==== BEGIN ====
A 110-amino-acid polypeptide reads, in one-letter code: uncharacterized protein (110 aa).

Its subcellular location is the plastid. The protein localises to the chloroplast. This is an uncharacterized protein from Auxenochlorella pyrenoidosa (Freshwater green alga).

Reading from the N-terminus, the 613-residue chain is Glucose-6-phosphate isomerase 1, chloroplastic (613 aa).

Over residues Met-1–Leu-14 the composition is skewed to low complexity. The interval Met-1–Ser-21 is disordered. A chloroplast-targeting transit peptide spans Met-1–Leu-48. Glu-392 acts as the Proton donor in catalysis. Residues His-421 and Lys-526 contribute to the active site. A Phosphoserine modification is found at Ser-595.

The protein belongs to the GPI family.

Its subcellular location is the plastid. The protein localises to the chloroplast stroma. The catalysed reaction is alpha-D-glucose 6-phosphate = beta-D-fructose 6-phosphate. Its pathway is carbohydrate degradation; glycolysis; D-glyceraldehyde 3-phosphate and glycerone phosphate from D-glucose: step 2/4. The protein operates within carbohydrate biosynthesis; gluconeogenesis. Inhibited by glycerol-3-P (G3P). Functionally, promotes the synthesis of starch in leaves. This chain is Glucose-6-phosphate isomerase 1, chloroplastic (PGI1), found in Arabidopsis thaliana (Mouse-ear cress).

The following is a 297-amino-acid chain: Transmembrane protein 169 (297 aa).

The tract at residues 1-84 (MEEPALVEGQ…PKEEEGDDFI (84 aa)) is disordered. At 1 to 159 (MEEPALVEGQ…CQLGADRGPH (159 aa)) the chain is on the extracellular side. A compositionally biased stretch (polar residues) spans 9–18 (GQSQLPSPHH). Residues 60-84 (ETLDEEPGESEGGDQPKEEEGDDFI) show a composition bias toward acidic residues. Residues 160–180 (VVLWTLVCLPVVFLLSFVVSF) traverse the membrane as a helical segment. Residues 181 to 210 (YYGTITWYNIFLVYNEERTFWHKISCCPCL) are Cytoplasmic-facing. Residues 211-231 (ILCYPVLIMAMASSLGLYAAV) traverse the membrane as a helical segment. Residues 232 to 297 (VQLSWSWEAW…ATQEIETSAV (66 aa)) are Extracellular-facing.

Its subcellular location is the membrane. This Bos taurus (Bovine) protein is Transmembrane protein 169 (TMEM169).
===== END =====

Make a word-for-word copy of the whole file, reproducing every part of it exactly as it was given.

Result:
A 110-amino-acid polypeptide reads, in one-letter code: uncharacterized protein (110 aa).

Its subcellular location is the plastid. The protein localises to the chloroplast. This is an uncharacterized protein from Auxenochlorella pyrenoidosa (Freshwater green alga).

Reading from the N-terminus, the 613-residue chain is Glucose-6-phosphate isomerase 1, chloroplastic (613 aa).

Over residues Met-1–Leu-14 the composition is skewed to low complexity. The interval Met-1–Ser-21 is disordered. A chloroplast-targeting transit peptide spans Met-1–Leu-48. Glu-392 acts as the Proton donor in catalysis. Residues His-421 and Lys-526 contribute to the active site. A Phosphoserine modification is found at Ser-595.

The protein belongs to the GPI family.

Its subcellular location is the plastid. The protein localises to the chloroplast stroma. The catalysed reaction is alpha-D-glucose 6-phosphate = beta-D-fructose 6-phosphate. Its pathway is carbohydrate degradation; glycolysis; D-glyceraldehyde 3-phosphate and glycerone phosphate from D-glucose: step 2/4. The protein operates within carbohydrate biosynthesis; gluconeogenesis. Inhibited by glycerol-3-P (G3P). Functionally, promotes the synthesis of starch in leaves. This chain is Glucose-6-phosphate isomerase 1, chloroplastic (PGI1), found in Arabidopsis thaliana (Mouse-ear cress).

The following is a 297-amino-acid chain: Transmembrane protein 169 (297 aa).

The tract at residues 1-84 (MEEPALVEGQ…PKEEEGDDFI (84 aa)) is disordered. At 1 to 159 (MEEPALVEGQ…CQLGADRGPH (159 aa)) the chain is on the extracellular side. A compositionally biased stretch (polar residues) spans 9–18 (GQSQLPSPHH). Residues 60-84 (ETLDEEPGESEGGDQPKEEEGDDFI) show a composition bias toward acidic residues. Residues 160–180 (VVLWTLVCLPVVFLLSFVVSF) traverse the membrane as a helical segment. Residues 181 to 210 (YYGTITWYNIFLVYNEERTFWHKISCCPCL) are Cytoplasmic-facing. Residues 211-231 (ILCYPVLIMAMASSLGLYAAV) traverse the membrane as a helical segment. Residues 232 to 297 (VQLSWSWEAW…ATQEIETSAV (66 aa)) are Extracellular-facing.

Its subcellular location is the membrane. This Bos taurus (Bovine) protein is Transmembrane protein 169 (TMEM169).